Five Ways to Write Inclusive Job Descriptions
While we live in a world that’s pushing for mass inclusion, studies have shown that the language used in job descriptions can unintentionally exclude talented individuals that belong to certain demographics, thereby limiting the applicant pool for these openings. This is especially true when it comes to the use of gendered words—specifically adjectives—that get used in job descriptions. It’s critical that these JDs are written in a way to attract both qualified and diverse candidates alike.
For example, aggressive, competitive, and assertive are words often associated with male stereotypes, while compassionate, dedicated, and sensitive have more female connotations. This is just one of the ways we see employers lose out on diverse talent.
In order to avoid this-and other potential deterrents-it is important to be thoughtful about the way language can impact those searching for roles. Below are five ways to ensure your job descriptions are inclusive:
- Choose the right pronouns. Use the word “you” instead of “he” or “she.” This seems obvious, but we still see job descriptions using gender specific pronouns.
- “Work Hard/Play Hard.” This statement is often used to demonstrate a company’s fun and innovative work culture. While there are good intentions behind this, it can discourage parents who might feel that attending after-work social events are necessary to fit in. Instead, try describing the ways in which your culture is inclusive of everyone.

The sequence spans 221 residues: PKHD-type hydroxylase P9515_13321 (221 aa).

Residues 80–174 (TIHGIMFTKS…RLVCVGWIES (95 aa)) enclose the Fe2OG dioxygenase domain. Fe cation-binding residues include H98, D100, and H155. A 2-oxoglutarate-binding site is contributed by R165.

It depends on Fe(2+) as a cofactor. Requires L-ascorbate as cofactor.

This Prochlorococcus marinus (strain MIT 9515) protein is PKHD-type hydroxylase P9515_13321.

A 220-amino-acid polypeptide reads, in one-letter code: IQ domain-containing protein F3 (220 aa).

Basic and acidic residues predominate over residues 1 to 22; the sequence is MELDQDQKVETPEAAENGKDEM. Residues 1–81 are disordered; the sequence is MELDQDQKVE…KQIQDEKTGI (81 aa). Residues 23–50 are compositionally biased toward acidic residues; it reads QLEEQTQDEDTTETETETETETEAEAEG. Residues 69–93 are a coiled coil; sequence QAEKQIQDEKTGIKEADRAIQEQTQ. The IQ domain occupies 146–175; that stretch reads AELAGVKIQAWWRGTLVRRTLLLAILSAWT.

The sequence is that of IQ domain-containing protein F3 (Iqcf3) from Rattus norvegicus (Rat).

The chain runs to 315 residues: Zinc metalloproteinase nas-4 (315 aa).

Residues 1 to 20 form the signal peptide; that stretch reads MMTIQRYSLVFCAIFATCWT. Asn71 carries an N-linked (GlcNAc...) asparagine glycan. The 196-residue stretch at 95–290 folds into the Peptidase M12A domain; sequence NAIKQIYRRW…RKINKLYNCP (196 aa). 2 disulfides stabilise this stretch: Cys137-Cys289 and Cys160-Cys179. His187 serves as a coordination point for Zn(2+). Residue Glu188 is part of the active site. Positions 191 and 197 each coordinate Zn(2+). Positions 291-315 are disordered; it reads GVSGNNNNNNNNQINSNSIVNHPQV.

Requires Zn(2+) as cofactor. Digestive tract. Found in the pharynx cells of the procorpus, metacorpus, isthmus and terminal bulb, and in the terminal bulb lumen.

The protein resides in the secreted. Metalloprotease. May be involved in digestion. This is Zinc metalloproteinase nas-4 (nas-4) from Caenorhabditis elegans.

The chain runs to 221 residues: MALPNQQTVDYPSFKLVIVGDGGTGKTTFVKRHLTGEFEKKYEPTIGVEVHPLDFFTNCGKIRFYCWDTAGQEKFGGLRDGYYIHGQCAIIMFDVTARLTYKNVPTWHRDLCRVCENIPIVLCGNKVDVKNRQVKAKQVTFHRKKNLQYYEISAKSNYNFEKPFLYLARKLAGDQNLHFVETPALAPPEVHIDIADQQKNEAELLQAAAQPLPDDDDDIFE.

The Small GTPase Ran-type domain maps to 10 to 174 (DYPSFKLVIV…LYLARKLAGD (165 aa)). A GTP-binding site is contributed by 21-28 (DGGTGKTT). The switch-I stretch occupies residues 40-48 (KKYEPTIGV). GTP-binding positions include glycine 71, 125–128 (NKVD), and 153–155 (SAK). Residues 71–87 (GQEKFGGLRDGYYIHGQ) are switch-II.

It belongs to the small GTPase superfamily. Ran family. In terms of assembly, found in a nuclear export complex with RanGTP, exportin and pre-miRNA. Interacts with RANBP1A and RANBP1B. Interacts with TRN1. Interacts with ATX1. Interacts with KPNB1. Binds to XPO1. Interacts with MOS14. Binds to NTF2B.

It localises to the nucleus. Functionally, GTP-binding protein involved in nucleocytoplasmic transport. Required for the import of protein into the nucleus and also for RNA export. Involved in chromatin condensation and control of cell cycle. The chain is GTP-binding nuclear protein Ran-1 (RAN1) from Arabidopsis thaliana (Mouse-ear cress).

- Stick to the job responsibilities. As mentioned above, eliminating unconscious bias is essential to writing an inclusive job description. Stick to the core responsibilities and hard skills required to excel in the position. This can be educational requirements, knowledge of tools and specific software, or specific language fluencies. This pertains to the job title as well.
- State your Family Leave benefits. Families are an integral part of our lives. Highlighting your company’s family benefits ahead of time can go a long way in attracting the right applicants. While not every person at the company will use these benefits, knowing that they are available shows candidates that you’re inclusive of individuals with families.
- State your commitment to equality and diversity. The old saying, “Practice what you preach,” comes into play here. Companies that have diverse teams can better serve their clients by presenting them with an abundance of unique ideas and perspectives. People want to know that you’re committed to finding the best talent-both internally and externally for clients-so show them how you’re doing just that.
While these are just five quick tips to consider when attracting people to your organization, remember that there are many ways to be inclusive and attract a diverse range of candidates for your company. Good luck, and happy hunting!